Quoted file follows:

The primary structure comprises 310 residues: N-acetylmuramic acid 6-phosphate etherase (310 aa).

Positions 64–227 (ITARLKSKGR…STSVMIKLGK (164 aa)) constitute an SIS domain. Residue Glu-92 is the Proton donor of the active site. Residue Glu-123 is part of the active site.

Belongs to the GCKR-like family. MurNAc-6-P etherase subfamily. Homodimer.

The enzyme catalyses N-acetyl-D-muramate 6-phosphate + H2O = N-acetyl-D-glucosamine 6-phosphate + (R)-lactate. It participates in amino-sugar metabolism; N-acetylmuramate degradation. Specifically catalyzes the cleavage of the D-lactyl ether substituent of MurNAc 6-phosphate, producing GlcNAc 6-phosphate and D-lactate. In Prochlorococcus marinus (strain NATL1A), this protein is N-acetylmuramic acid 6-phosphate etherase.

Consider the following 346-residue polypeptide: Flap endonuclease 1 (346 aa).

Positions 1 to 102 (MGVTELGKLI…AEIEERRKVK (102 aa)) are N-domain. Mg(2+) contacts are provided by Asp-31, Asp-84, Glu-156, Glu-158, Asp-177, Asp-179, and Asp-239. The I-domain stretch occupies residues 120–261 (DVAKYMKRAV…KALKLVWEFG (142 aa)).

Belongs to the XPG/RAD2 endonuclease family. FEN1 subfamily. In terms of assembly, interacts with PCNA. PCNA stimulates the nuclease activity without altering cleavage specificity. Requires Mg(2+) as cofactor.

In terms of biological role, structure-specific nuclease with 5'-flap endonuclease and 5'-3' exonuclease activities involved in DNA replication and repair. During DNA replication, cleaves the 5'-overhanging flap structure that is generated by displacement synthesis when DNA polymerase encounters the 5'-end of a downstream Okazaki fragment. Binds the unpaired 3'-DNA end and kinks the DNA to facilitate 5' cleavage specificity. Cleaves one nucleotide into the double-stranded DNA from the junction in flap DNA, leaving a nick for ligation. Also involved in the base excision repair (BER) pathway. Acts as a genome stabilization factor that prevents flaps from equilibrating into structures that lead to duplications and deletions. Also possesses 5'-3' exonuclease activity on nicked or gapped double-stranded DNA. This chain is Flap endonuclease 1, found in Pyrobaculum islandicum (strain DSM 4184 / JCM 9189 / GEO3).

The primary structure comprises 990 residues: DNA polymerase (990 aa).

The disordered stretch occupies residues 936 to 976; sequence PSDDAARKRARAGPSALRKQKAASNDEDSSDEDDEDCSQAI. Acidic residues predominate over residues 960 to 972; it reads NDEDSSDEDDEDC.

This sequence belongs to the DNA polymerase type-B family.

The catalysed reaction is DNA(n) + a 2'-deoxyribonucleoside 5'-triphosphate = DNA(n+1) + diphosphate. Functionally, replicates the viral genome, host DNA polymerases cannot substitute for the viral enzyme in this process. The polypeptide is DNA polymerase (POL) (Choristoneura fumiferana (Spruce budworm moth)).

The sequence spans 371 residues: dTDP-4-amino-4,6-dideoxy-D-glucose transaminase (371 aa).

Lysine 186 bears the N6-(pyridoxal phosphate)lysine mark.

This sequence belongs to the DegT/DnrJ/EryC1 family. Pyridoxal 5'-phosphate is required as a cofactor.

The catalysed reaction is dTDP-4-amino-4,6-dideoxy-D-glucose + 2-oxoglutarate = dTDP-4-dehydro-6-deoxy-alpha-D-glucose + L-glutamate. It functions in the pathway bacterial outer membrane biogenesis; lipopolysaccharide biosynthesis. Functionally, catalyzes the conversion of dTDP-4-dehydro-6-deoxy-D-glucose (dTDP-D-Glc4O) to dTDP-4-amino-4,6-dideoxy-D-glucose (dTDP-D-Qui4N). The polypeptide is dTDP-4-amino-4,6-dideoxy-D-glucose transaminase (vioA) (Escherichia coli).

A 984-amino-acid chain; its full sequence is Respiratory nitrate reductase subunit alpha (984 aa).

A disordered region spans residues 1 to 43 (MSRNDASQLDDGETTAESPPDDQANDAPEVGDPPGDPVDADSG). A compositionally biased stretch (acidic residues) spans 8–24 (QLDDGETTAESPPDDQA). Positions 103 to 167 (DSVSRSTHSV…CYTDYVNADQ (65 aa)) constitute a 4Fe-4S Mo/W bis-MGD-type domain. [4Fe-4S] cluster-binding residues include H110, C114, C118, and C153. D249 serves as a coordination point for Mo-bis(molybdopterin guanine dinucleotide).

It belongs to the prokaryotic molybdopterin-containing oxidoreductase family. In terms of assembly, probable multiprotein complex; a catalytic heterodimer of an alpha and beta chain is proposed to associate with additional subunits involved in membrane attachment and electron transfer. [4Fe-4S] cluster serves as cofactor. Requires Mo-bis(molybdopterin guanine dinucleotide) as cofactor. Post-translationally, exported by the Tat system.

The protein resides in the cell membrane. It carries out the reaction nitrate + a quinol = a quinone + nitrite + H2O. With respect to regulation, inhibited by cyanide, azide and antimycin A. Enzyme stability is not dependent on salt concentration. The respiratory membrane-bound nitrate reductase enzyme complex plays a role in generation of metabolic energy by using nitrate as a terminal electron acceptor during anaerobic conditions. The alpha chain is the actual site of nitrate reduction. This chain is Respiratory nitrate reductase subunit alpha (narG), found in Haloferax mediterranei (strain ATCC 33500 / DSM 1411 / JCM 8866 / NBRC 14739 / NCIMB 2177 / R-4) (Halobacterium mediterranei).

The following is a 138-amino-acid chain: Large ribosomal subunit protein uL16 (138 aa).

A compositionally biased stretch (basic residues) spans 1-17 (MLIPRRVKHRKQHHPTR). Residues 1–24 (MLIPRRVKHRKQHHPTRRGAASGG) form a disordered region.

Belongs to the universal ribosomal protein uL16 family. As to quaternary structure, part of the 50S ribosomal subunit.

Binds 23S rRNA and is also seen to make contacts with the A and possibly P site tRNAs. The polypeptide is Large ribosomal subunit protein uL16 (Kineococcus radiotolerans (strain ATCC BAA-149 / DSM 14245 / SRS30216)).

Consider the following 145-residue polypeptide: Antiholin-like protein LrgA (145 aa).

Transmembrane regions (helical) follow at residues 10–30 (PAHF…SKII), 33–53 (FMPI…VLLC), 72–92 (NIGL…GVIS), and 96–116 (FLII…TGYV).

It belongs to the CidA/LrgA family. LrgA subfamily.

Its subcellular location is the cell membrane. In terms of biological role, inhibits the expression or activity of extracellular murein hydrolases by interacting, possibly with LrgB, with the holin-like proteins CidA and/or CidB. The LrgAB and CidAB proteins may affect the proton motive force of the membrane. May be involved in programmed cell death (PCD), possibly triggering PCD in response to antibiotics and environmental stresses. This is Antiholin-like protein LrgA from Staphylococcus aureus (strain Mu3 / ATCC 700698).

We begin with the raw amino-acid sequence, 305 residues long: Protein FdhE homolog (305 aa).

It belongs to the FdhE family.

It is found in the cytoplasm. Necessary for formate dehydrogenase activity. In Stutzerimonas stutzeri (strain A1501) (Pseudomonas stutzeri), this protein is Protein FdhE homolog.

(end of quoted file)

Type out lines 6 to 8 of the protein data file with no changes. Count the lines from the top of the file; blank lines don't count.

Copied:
Positions 1 to 102 (MGVTELGKLI…AEIEERRKVK (102 aa)) are N-domain. Mg(2+) contacts are provided by Asp-31, Asp-84, Glu-156, Glu-158, Asp-177, Asp-179, and Asp-239. The I-domain stretch occupies residues 120–261 (DVAKYMKRAV…KALKLVWEFG (142 aa)).

Belongs to the XPG/RAD2 endonuclease family. FEN1 subfamily. In terms of assembly, interacts with PCNA. PCNA stimulates the nuclease activity without altering cleavage specificity. Requires Mg(2+) as cofactor.

In terms of biological role, structure-specific nuclease with 5'-flap endonuclease and 5'-3' exonuclease activities involved in DNA replication and repair. During DNA replication, cleaves the 5'-overhanging flap structure that is generated by displacement synthesis when DNA polymerase encounters the 5'-end of a downstream Okazaki fragment. Binds the unpaired 3'-DNA end and kinks the DNA to facilitate 5' cleavage specificity. Cleaves one nucleotide into the double-stranded DNA from the junction in flap DNA, leaving a nick for ligation. Also involved in the base excision repair (BER) pathway. Acts as a genome stabilization factor that prevents flaps from equilibrating into structures that lead to duplications and deletions. Also possesses 5'-3' exonuclease activity on nicked or gapped double-stranded DNA. This chain is Flap endonuclease 1, found in Pyrobaculum islandicum (strain DSM 4184 / JCM 9189 / GEO3).